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A Neuroanatomy of Obsessive-Compulsive Disorder

Stephen Fleck, MD
Arch Gen Psychiatry. 1993;50(6):501. doi:10.1001/archpsyc.1993.01820180103018.
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The extensive and scholarly comment by Insel1 discusses the accumulation of data from state-of-the-art metabolic and hemodynamic exploration of brain function. The findings do not point toward a neuroanatomy of various disorders such as obsessive-compulsive disorder but to functional neuroanatomy. These findings concern vascular and metabolic aberrations, and the important discoveries in recent years point to physiochemical and metabolic aberration in what might be epitomized as the continuing plasticity of the brain throughout life.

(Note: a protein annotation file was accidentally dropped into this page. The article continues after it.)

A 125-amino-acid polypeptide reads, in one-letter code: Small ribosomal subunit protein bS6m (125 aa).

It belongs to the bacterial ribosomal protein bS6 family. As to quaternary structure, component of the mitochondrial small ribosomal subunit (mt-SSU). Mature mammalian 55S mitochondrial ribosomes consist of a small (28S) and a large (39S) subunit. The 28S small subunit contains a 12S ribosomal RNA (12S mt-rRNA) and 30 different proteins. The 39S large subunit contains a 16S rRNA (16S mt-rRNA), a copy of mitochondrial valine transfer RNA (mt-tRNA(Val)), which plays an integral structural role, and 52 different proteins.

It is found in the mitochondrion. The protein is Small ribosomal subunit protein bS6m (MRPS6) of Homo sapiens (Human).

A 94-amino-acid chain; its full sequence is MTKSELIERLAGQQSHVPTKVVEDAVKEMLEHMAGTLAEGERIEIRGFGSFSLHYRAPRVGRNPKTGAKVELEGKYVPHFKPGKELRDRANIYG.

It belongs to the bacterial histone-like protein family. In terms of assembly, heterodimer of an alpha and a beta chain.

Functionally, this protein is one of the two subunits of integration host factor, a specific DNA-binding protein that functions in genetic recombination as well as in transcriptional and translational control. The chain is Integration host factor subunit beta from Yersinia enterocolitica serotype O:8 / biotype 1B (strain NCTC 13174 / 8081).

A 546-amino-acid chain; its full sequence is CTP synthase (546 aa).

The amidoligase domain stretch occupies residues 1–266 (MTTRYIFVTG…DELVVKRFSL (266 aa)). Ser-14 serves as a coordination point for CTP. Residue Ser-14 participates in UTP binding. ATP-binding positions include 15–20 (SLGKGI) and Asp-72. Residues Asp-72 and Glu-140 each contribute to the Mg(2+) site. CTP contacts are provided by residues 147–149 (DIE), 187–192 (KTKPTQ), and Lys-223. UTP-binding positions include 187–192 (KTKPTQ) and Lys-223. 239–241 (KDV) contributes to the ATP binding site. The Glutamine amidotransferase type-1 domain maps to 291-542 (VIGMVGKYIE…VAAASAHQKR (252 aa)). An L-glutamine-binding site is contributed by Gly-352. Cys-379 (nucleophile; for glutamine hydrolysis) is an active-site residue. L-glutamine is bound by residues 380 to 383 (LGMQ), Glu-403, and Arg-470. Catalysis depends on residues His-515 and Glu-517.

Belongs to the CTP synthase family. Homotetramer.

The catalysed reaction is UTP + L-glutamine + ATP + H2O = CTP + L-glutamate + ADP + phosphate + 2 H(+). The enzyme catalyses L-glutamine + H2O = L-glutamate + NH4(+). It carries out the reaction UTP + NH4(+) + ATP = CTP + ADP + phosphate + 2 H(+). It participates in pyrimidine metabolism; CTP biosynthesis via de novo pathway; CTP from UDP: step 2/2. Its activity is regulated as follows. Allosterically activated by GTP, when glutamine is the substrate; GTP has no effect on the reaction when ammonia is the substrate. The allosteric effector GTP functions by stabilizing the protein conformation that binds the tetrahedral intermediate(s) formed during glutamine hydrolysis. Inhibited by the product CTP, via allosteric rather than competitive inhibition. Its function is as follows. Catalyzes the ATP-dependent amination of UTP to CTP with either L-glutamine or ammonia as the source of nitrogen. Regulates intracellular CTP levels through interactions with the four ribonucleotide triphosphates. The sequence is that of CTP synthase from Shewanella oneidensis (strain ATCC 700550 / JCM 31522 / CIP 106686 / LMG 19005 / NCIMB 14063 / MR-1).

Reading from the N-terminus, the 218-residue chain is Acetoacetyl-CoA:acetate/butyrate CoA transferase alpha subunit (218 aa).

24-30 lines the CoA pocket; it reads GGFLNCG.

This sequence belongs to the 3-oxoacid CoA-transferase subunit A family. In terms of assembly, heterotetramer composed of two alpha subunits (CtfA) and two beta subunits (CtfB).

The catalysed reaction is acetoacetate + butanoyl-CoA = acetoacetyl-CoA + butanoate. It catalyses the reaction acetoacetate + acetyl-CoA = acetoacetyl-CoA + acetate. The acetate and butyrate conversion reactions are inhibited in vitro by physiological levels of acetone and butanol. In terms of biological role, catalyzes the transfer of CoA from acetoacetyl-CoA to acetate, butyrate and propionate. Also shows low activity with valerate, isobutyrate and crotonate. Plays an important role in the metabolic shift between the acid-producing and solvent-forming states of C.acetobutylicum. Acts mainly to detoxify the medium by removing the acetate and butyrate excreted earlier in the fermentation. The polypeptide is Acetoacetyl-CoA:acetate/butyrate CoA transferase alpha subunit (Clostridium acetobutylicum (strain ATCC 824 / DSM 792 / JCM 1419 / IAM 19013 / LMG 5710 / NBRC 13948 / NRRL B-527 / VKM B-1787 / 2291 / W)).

That metabolic rate changes in the brain can be changed with either pharmacotherapy or behavioral treatments is the key finding and issue in the studies cited. The term anatomy, suggesting a static state, should be avoided, much as Adolph Meyer once pointed out to Walter B. Cannon that his notion of homeostasis was wrong because it should be homeodynamics, considering the continuous shift and rebalancing of life-sustaining forces and phenomena.


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